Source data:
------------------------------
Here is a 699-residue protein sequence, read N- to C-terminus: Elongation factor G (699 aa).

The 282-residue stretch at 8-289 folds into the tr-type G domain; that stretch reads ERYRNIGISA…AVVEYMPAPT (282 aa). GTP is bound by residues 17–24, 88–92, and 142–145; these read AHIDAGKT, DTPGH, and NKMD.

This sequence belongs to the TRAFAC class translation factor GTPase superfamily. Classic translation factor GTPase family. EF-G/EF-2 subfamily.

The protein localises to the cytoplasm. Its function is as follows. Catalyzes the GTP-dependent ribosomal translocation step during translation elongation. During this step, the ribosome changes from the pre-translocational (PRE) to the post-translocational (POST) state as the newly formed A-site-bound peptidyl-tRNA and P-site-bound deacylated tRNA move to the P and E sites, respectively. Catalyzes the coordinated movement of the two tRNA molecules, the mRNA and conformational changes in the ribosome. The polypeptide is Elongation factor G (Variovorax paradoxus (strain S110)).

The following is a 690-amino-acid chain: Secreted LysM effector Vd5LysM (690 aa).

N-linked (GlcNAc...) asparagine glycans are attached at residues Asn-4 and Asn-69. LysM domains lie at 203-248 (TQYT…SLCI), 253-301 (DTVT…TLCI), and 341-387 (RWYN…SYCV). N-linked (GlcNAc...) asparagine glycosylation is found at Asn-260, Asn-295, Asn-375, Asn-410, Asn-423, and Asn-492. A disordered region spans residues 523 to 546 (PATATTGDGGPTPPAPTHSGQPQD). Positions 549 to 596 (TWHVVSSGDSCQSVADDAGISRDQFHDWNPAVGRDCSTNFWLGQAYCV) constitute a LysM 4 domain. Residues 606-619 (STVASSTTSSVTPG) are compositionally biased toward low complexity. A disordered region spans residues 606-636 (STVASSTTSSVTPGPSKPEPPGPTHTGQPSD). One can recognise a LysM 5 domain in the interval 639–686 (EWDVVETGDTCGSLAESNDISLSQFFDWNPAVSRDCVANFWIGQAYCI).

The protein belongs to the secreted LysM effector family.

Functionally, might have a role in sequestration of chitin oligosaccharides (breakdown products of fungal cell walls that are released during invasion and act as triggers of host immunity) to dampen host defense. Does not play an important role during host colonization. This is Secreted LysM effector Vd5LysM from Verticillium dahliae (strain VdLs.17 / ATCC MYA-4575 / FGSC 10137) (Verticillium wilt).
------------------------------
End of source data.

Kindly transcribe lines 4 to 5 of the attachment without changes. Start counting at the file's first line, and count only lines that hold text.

The protein localises to the cytoplasm. Its function is as follows. Catalyzes the GTP-dependent ribosomal translocation step during translation elongation. During this step, the ribosome changes from the pre-translocational (PRE) to the post-translocational (POST) state as the newly formed A-site-bound peptidyl-tRNA and P-site-bound deacylated tRNA move to the P and E sites, respectively. Catalyzes the coordinated movement of the two tRNA molecules, the mRNA and conformational changes in the ribosome. The polypeptide is Elongation factor G (Variovorax paradoxus (strain S110)).

The following is a 690-amino-acid chain: Secreted LysM effector Vd5LysM (690 aa).